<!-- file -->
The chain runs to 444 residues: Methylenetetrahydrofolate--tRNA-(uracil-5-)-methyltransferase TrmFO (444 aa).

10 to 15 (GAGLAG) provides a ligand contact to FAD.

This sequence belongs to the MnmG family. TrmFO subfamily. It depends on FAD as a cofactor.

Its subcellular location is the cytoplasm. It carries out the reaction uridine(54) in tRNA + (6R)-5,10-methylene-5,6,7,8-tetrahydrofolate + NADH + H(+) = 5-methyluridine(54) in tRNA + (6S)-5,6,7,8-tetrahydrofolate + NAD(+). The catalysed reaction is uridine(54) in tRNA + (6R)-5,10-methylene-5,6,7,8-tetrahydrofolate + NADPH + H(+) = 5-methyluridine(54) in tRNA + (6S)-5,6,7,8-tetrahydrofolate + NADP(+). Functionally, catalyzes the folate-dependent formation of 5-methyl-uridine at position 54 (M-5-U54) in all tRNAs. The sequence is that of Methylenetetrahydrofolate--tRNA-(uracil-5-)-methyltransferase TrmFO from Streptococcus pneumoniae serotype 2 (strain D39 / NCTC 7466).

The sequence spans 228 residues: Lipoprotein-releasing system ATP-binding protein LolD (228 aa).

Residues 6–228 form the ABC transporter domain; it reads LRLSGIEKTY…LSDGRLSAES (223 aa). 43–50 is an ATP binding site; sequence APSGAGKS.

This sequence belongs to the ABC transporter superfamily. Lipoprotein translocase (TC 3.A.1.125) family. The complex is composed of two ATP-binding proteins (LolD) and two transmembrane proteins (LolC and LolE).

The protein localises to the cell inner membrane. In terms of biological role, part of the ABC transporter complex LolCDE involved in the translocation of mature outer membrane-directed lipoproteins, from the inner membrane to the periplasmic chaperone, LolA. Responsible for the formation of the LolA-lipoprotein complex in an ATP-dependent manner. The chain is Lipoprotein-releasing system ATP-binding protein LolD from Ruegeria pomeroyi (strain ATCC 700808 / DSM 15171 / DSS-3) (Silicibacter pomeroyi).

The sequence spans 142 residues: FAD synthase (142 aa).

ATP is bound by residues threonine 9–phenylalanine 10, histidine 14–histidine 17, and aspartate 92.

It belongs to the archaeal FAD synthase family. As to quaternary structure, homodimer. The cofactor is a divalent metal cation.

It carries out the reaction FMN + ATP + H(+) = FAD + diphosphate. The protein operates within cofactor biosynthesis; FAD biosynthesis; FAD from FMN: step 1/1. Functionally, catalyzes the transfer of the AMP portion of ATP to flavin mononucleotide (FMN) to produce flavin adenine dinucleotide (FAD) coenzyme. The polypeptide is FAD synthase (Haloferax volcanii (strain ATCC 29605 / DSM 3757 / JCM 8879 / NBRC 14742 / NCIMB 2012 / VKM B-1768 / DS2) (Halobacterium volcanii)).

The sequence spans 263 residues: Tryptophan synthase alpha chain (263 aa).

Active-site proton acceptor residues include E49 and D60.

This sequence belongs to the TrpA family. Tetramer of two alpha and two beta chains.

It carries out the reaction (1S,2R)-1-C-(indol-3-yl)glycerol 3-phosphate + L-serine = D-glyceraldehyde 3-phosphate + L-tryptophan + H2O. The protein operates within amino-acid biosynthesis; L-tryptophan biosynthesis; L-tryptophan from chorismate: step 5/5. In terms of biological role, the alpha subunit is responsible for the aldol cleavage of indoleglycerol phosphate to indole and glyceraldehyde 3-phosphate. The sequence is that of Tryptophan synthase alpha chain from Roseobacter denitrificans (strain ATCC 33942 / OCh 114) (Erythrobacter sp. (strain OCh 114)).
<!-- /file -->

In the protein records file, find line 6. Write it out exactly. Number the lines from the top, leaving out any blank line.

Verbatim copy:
Residues 6–228 form the ABC transporter domain; it reads LRLSGIEKTY…LSDGRLSAES (223 aa). 43–50 is an ATP binding site; sequence APSGAGKS.